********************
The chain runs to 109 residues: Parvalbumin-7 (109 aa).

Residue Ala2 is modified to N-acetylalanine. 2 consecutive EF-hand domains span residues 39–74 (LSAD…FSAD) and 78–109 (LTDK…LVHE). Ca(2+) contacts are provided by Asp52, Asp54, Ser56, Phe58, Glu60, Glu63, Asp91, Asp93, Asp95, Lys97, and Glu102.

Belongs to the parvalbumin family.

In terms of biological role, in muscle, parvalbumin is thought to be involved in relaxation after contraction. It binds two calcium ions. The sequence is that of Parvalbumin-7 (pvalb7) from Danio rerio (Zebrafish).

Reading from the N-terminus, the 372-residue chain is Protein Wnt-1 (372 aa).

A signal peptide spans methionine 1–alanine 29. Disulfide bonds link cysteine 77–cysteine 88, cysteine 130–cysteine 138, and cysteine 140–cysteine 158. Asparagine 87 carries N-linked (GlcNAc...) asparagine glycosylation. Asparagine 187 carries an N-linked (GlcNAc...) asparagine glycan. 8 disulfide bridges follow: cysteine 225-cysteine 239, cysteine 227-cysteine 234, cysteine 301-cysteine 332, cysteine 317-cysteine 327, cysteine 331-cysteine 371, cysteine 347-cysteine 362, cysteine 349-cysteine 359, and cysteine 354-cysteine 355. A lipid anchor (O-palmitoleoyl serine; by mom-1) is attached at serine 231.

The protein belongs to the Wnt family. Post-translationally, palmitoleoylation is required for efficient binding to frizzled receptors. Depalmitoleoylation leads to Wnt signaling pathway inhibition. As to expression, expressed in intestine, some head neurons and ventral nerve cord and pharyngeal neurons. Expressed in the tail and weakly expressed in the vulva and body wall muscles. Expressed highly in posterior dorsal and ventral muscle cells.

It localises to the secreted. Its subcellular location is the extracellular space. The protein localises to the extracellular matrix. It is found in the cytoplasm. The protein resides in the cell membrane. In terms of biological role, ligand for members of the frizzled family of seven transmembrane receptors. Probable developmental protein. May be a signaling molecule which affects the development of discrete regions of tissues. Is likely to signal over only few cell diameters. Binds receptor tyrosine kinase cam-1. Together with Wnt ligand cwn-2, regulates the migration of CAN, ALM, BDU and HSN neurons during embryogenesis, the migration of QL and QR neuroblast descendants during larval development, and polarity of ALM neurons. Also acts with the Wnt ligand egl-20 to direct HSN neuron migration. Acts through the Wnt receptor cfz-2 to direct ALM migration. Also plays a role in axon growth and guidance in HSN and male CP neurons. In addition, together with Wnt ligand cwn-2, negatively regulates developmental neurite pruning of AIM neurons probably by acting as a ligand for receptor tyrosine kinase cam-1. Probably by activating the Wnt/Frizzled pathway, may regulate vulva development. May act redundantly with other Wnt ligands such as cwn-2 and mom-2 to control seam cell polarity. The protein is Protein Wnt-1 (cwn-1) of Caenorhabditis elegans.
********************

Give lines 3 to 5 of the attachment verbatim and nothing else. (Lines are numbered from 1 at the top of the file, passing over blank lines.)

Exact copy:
Belongs to the parvalbumin family.

In terms of biological role, in muscle, parvalbumin is thought to be involved in relaxation after contraction. It binds two calcium ions. The sequence is that of Parvalbumin-7 (pvalb7) from Danio rerio (Zebrafish).

Reading from the N-terminus, the 372-residue chain is Protein Wnt-1 (372 aa).